China Centre Tübingen (CCT)

The Human Factor: The Lifeworlds of Young Chinese

With rising prosperity in China's big cities, the living conditions and attitudes of young Chinese have changed substantially. As young people must still endure intense competition to gain access to higher education in China, many children of the more affluent middle class are attracted by the relative freedom foreign education systems offer. At the same time, even those who remain in China for higher education, increasingly question social norms. Traditional parental demands of their children are strongly challenged by Generation Y. Self-confident feminists and sexual minorities (LGBT) are increasingly calling for greater openness and are not afraid to initiate lawsuits against the Chinese state to demand equal rights. Parallel to these developments, a nationalist youth culture, which smartly uses social media as a mouthpiece for Chinese great power dreams, has developed. Simultaneously, state-run media warn of “harmful Western influences,” while the political leadership pressures social actors who do not adhere to the official line by further restricting existing social freedoms.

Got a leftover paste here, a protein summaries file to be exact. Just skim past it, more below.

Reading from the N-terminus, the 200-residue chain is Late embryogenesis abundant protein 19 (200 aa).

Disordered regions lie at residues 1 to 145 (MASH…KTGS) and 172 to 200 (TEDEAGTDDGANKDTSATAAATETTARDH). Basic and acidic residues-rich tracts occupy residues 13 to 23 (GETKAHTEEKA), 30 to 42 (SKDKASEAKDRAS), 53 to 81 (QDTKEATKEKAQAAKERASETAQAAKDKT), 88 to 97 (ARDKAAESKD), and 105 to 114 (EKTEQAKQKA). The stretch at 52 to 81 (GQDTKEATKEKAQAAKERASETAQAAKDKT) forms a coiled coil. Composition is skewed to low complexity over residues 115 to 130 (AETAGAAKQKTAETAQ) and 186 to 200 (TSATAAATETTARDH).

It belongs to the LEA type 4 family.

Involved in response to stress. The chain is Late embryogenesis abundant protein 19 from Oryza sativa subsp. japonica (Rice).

Simon Lang

Mercator Institute for Chinese Studies (MERICS)

Simon Lang researches social conflicts and protests, education policy, lifestyle, consumption and gender in China. Before joining MERICS, he investigated identity formation and gender in Chongqing in LGBT non-governmental organizations.

During his studies of social sciences at the University of Amsterdam, he researched NGOs in Taiwan and was a guest lecturer for Global History at the National Central University in Taiwan. Prior to studying in Amsterdam, Lang completed a Bachelor's degree in Chinese Studies at the Freie Universität Berlin and studied Chinese language at Chongqing University in China.